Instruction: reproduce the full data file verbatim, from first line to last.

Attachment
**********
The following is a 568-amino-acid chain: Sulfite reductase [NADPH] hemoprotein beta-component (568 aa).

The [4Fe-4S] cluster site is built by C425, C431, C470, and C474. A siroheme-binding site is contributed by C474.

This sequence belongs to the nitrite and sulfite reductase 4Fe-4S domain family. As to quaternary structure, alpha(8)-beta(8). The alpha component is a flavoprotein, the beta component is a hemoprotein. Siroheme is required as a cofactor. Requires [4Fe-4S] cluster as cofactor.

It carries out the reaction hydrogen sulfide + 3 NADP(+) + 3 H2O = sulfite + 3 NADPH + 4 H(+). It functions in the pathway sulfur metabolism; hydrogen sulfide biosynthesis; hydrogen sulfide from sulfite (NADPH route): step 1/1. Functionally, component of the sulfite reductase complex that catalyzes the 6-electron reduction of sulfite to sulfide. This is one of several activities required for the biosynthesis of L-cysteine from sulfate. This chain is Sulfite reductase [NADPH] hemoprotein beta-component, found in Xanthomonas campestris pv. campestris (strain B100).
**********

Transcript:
The following is a 568-amino-acid chain: Sulfite reductase [NADPH] hemoprotein beta-component (568 aa).

The [4Fe-4S] cluster site is built by C425, C431, C470, and C474. A siroheme-binding site is contributed by C474.

This sequence belongs to the nitrite and sulfite reductase 4Fe-4S domain family. As to quaternary structure, alpha(8)-beta(8). The alpha component is a flavoprotein, the beta component is a hemoprotein. Siroheme is required as a cofactor. Requires [4Fe-4S] cluster as cofactor.

It carries out the reaction hydrogen sulfide + 3 NADP(+) + 3 H2O = sulfite + 3 NADPH + 4 H(+). It functions in the pathway sulfur metabolism; hydrogen sulfide biosynthesis; hydrogen sulfide from sulfite (NADPH route): step 1/1. Functionally, component of the sulfite reductase complex that catalyzes the 6-electron reduction of sulfite to sulfide. This is one of several activities required for the biosynthesis of L-cysteine from sulfate. This chain is Sulfite reductase [NADPH] hemoprotein beta-component, found in Xanthomonas campestris pv. campestris (strain B100).